How can I make him eat his vegetables?
MOST HELPFUL POSTS
Jodi - posted on 06/14/2013
I actually disagree with Evelyn, that if they try something and don't like it they shouldn't have to eat it again. That won't help with the situation at all. It is a fact that it takes up to about 16 times of trying something before your taste buds will accept it. Instant dislike to a food does not mean you won't eventually acquire the taste. If you give up immediately because he rejects something, you are essentially not offering him the opportunity to acquire the taste, and you will end up with a VERY fussy and picky child. Instead, you should continue to offer it and have him taste it. Then, if he doesn't like it, you can move on and try it again in 12 months or so. Don't just assume that if he doesn't like it the first few times that it is a waste of time.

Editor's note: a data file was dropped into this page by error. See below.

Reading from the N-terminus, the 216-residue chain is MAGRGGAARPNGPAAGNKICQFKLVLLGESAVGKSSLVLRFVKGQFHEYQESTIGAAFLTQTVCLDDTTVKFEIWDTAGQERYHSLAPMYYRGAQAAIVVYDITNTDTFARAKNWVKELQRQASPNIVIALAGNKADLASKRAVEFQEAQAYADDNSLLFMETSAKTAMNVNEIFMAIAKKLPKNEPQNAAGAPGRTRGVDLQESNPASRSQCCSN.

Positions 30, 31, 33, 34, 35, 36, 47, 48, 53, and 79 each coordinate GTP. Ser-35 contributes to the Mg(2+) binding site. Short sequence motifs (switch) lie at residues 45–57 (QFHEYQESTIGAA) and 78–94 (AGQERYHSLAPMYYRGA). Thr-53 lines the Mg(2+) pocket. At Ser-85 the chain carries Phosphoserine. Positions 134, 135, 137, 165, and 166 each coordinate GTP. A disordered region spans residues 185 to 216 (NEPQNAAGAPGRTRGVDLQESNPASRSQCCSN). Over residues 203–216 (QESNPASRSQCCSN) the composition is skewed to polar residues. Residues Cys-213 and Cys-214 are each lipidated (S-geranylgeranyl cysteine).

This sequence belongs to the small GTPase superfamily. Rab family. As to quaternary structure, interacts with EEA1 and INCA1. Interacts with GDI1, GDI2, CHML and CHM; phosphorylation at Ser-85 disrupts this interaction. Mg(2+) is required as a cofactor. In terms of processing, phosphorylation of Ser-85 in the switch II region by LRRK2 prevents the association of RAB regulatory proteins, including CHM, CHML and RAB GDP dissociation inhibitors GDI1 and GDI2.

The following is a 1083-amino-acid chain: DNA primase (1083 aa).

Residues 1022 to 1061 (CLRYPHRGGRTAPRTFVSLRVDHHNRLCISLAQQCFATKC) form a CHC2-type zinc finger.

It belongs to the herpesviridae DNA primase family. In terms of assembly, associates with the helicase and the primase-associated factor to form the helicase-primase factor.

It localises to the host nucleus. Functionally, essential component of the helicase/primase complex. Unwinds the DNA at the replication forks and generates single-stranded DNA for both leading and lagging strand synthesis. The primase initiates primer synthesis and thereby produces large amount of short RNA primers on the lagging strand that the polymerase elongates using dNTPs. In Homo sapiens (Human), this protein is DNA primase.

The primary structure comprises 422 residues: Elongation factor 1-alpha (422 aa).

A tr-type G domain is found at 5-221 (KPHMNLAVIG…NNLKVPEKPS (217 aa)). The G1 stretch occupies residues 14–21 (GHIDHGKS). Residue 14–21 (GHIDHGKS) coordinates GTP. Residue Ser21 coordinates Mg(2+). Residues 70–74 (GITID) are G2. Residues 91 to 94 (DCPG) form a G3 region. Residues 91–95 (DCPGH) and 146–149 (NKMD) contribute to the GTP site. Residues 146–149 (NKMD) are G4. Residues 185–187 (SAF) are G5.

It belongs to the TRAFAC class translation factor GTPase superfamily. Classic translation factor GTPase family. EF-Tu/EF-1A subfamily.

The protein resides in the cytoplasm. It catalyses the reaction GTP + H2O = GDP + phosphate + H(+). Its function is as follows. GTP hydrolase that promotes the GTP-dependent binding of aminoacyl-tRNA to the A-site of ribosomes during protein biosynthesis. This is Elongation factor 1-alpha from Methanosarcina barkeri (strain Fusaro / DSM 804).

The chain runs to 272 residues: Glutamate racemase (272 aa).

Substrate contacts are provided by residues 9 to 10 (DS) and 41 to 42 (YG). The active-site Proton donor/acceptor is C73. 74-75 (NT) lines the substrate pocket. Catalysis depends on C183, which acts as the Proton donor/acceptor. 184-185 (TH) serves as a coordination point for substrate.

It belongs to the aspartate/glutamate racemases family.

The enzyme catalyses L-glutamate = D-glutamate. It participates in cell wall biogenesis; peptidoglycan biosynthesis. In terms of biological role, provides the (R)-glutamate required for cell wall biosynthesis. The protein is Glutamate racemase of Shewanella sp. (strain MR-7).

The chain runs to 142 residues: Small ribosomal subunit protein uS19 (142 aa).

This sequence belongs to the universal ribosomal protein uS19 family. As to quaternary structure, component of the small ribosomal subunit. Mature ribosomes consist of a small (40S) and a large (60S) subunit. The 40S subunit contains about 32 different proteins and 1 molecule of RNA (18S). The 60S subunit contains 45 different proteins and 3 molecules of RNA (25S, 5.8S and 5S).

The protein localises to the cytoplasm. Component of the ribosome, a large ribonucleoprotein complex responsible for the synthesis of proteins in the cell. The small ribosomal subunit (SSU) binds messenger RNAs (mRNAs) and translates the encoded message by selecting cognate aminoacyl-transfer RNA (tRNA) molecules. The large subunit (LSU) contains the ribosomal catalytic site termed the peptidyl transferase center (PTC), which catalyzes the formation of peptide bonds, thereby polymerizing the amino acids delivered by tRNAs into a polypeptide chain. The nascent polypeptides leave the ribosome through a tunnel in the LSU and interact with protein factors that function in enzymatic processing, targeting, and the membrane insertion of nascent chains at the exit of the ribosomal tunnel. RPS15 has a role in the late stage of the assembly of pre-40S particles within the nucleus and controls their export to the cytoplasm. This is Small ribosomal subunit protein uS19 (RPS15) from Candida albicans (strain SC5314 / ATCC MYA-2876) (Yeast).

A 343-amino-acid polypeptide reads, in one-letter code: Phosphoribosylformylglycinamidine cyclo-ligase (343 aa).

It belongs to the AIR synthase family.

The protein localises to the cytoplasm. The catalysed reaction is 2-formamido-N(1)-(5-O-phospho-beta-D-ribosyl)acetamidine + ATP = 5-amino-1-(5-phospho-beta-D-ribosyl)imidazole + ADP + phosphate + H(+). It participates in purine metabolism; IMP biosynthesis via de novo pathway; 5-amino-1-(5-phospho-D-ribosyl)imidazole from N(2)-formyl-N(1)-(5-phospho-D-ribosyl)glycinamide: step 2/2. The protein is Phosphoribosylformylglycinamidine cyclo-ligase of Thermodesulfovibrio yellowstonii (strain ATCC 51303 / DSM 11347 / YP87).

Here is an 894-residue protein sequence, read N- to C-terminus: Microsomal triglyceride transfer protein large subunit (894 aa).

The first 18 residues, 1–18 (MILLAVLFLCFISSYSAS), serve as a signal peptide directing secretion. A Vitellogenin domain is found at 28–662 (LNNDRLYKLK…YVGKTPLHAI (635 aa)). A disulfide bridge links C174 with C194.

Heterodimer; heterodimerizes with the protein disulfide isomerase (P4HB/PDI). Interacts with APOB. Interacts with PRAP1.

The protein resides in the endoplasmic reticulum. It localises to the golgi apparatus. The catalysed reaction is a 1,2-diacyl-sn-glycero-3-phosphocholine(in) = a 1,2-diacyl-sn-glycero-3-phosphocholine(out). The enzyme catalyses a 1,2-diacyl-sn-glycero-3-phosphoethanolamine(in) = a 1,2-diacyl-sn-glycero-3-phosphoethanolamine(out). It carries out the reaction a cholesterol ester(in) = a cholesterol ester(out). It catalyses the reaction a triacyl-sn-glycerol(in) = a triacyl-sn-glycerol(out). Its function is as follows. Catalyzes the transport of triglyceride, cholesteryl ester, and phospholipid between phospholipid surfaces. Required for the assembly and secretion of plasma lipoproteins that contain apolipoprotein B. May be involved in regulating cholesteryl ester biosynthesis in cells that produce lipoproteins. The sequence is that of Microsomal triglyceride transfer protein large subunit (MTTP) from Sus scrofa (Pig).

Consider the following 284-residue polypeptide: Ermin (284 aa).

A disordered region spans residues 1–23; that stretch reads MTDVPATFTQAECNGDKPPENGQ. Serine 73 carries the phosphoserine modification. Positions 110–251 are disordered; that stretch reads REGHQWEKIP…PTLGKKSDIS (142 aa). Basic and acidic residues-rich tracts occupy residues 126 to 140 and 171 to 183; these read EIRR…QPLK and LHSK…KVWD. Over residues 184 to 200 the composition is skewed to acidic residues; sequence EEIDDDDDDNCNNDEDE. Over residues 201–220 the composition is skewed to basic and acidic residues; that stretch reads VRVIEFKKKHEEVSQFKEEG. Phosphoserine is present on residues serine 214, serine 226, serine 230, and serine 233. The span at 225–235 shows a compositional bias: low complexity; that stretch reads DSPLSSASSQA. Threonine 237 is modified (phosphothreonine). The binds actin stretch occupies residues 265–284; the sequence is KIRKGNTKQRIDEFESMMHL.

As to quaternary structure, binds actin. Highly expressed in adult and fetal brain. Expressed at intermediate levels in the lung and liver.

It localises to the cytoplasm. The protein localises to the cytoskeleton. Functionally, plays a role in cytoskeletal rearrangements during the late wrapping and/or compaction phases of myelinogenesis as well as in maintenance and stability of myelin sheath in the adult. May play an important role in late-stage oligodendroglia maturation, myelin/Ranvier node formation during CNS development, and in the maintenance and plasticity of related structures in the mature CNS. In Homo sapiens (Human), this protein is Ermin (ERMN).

Ev - posted on 06/10/2013
Depending on how old he is and all you need to have him at least try a bite of his veggies at each meal. If he does not like it have him eat fruit in place of it. I have a son who did this when he was in his toddler years. Since Veggies and Fruit have a lot of the same nutrients, substituting fruit is good. If he is older than toddler age then he should try it and if he does not like it he should not have to eat it after that.
Sara - posted on 06/19/2013
My daughter feels the same way. I make a shake for us every morning with almonds, water, plain nonfat yogurt, kale, parsley, and celery then fruit to mask the taste with a little stevia to sweeten it. That way if I can't purée it into anything else she has eaten some.
I also steam veggies and add chicken boulon and a bit if cream then purée it into a soup. She loves it.
You have probably probably figured out I use my blender to sneak it into dishes. It works.
Renea - posted on 06/18/2013